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Allissa Richardson: ‘It’s telling that we’re OK with showing black people dying’

Allissa Richardson: ‘It’s telling that we’re OK with showing black people dying’

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In her new book, Bearing Witness While Black, Allissa Richardson, an assistant professor of journalism at the University of Southern California, explores how video footage captured and shared by victims, activists and shocked bystanders has alerted the world to a struggle for justice that has a very long history.

Did technology bring us to this moment?
Since African Americans reached American shores, they’ve been trying to communicate injustices that have been meted out against them using the technology of their day. We have icons like Frederick Douglass, who wrote three autobiographies to bear witness to slavery, and Ida B Wells whose The Red Record kept tally of lynchings in America. That spirit has deep roots. But now the tools helping carry that forward are smartphones and social media. For the very first time, millions of people can see these incidences of police brutality themselves – what happened and who did it – in quick time and without the need for legacy media. It is an amplification we didn’t have in the past and it has created some incredible political power.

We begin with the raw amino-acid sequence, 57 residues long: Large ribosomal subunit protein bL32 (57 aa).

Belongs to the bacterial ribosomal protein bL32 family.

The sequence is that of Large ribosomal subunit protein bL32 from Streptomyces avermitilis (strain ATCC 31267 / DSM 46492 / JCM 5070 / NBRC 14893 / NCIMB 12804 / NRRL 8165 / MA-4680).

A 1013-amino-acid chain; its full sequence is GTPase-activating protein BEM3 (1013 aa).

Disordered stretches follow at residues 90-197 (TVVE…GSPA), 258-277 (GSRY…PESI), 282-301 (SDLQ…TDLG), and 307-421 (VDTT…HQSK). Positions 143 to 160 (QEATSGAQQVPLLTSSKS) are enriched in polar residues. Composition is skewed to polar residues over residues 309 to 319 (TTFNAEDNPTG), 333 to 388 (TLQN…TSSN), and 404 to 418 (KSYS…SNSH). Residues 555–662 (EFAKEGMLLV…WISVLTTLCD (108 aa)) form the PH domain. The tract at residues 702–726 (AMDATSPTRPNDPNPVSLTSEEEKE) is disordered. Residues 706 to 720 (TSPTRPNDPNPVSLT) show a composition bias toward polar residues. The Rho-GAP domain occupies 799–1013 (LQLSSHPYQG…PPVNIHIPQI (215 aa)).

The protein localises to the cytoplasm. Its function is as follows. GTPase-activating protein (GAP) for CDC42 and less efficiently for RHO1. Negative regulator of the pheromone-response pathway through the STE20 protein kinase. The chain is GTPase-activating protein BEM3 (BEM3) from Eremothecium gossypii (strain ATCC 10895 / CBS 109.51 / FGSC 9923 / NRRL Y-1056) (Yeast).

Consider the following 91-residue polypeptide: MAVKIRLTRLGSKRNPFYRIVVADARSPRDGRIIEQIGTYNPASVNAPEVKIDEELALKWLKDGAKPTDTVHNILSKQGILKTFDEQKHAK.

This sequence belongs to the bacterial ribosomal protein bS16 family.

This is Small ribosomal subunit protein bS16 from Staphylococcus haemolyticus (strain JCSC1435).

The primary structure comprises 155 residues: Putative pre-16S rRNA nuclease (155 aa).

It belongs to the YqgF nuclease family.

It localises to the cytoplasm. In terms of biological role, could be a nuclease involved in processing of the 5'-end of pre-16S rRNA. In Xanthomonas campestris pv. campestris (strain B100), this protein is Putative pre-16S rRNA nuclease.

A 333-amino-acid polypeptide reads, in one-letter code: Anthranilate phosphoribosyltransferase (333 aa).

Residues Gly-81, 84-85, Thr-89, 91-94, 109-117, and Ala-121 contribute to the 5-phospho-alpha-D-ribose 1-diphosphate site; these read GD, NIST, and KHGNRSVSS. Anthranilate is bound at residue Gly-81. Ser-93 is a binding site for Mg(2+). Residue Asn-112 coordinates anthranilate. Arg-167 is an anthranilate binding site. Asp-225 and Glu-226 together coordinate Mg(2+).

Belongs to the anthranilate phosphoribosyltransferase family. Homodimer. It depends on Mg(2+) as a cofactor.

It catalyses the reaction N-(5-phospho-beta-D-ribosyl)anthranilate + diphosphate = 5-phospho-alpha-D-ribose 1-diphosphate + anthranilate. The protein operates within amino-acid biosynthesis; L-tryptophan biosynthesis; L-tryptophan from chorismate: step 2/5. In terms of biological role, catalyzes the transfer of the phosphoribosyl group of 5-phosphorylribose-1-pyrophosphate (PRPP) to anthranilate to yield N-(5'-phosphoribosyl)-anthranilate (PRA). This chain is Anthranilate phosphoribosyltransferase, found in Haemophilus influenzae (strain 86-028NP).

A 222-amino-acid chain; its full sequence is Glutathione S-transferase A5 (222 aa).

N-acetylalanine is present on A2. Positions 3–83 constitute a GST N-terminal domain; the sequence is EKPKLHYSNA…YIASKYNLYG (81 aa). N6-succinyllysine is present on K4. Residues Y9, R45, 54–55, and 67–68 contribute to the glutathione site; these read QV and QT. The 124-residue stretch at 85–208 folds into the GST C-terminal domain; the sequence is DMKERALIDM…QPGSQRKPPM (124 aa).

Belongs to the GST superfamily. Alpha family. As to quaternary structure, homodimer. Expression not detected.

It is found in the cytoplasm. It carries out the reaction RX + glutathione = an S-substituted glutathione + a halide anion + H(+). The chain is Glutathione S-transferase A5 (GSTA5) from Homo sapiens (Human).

What is black witnessing”?
It is a special kind of gaze: one of defiance, self-defence and self-preservation. We have “surveillance” – police body cameras, dash cameras – that give an official account. Black witnessing says: “I want to tell an accurate story of what happened that may conflict with official reports. I don’t want anybody to lie about this death.”